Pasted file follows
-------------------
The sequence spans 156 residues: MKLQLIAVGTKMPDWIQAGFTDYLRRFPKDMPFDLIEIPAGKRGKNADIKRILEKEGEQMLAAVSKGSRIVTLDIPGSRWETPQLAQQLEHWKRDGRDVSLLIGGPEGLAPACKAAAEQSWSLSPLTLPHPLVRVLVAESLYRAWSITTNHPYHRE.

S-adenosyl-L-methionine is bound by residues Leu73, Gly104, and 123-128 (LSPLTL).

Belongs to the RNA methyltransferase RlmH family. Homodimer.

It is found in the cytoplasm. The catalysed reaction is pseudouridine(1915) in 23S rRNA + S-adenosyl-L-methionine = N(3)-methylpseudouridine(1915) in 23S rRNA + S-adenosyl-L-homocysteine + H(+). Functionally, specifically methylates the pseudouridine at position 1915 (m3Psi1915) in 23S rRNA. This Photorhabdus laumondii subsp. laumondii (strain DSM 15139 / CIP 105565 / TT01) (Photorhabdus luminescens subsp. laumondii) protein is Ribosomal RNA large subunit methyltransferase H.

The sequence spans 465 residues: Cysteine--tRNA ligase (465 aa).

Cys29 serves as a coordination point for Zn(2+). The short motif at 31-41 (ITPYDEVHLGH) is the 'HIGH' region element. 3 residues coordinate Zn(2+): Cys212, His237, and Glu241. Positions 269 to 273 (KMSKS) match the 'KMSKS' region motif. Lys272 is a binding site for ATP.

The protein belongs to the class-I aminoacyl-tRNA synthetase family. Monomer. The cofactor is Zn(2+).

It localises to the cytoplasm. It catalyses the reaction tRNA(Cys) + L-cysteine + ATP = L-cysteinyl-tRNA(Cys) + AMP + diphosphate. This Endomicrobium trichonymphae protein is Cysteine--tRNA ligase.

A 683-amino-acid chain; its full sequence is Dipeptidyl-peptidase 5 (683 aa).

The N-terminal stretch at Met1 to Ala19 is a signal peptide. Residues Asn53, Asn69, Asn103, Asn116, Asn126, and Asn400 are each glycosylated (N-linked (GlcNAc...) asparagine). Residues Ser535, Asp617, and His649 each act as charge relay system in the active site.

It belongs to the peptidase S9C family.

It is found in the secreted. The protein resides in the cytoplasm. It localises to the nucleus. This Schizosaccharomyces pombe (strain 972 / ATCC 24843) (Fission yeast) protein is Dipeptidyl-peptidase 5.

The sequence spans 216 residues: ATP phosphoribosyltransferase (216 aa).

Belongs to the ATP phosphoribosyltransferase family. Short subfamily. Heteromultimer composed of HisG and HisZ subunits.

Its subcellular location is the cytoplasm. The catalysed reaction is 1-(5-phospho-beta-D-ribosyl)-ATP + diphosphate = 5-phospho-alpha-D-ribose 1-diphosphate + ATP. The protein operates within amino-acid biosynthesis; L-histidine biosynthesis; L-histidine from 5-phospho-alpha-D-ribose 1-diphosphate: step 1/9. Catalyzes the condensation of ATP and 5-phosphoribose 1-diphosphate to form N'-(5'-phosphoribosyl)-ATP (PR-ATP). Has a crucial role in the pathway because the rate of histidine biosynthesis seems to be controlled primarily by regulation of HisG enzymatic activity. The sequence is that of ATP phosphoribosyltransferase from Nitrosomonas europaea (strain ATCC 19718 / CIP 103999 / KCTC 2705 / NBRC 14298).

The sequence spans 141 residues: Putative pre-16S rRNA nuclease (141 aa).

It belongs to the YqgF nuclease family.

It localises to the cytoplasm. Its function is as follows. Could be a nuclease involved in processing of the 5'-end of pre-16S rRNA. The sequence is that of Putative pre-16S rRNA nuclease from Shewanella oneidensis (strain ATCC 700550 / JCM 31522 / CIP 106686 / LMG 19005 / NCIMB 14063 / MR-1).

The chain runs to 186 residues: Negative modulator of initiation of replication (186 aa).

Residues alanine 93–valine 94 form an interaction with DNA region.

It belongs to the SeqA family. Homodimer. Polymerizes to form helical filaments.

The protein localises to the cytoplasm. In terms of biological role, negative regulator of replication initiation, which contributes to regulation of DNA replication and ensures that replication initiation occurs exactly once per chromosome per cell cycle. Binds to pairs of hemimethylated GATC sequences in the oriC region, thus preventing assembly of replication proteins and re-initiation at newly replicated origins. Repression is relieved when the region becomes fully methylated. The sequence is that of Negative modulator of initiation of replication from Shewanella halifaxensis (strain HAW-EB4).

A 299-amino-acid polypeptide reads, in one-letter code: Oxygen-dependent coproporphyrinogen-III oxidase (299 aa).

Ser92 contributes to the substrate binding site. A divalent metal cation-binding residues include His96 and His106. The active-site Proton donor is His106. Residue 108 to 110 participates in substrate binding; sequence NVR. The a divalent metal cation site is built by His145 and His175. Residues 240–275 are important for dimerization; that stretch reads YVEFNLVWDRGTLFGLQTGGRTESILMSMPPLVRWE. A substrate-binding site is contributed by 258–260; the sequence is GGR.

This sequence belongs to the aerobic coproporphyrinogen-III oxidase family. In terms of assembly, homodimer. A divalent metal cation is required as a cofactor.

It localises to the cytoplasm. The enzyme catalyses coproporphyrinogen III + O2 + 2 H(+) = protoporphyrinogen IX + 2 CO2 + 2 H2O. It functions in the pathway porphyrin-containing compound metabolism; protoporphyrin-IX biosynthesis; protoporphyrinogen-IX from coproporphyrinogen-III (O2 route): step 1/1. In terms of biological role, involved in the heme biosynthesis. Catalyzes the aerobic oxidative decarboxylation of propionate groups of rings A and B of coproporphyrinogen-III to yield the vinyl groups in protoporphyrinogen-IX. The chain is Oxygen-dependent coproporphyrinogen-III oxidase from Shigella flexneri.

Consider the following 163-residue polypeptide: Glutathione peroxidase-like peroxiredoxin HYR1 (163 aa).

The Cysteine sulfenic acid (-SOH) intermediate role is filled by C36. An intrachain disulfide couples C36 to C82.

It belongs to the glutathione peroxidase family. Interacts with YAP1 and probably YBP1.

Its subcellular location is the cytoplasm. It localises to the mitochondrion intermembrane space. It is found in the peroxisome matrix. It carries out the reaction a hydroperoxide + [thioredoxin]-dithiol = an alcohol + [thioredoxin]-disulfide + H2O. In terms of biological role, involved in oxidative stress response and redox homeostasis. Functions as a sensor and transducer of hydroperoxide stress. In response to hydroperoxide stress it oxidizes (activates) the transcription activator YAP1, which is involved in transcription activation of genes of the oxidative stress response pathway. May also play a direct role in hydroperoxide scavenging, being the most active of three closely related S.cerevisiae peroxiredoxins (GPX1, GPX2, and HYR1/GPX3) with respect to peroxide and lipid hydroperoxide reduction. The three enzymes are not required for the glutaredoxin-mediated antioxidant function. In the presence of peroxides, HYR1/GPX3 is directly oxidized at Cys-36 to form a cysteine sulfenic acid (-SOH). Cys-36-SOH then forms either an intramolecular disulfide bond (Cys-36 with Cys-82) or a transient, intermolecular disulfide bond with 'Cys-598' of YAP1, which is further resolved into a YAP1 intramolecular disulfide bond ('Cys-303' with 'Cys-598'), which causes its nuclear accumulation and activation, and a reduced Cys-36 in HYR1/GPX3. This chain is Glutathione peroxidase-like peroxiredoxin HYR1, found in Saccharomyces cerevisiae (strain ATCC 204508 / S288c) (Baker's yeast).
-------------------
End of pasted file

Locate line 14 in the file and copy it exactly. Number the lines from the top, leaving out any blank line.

Belongs to the ATP phosphoribosyltransferase family. Short subfamily. Heteromultimer composed of HisG and HisZ subunits.